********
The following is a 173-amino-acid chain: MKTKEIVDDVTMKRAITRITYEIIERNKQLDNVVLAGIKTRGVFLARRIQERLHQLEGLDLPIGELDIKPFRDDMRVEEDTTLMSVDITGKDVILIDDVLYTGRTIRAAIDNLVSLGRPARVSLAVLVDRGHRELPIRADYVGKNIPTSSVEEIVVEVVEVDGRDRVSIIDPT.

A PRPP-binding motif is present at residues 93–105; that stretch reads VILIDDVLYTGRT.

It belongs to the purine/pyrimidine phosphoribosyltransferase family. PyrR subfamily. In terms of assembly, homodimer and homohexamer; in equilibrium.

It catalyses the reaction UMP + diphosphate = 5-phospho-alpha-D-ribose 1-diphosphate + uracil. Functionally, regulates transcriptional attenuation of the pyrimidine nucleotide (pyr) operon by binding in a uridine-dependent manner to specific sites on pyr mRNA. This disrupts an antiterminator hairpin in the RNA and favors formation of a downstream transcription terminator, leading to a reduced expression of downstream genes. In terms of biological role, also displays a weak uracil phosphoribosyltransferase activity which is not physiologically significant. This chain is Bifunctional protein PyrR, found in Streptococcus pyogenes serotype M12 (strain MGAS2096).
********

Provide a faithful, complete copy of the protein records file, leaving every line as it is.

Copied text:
The following is a 173-amino-acid chain: MKTKEIVDDVTMKRAITRITYEIIERNKQLDNVVLAGIKTRGVFLARRIQERLHQLEGLDLPIGELDIKPFRDDMRVEEDTTLMSVDITGKDVILIDDVLYTGRTIRAAIDNLVSLGRPARVSLAVLVDRGHRELPIRADYVGKNIPTSSVEEIVVEVVEVDGRDRVSIIDPT.

A PRPP-binding motif is present at residues 93–105; that stretch reads VILIDDVLYTGRT.

It belongs to the purine/pyrimidine phosphoribosyltransferase family. PyrR subfamily. In terms of assembly, homodimer and homohexamer; in equilibrium.

It catalyses the reaction UMP + diphosphate = 5-phospho-alpha-D-ribose 1-diphosphate + uracil. Functionally, regulates transcriptional attenuation of the pyrimidine nucleotide (pyr) operon by binding in a uridine-dependent manner to specific sites on pyr mRNA. This disrupts an antiterminator hairpin in the RNA and favors formation of a downstream transcription terminator, leading to a reduced expression of downstream genes. In terms of biological role, also displays a weak uracil phosphoribosyltransferase activity which is not physiologically significant. This chain is Bifunctional protein PyrR, found in Streptococcus pyogenes serotype M12 (strain MGAS2096).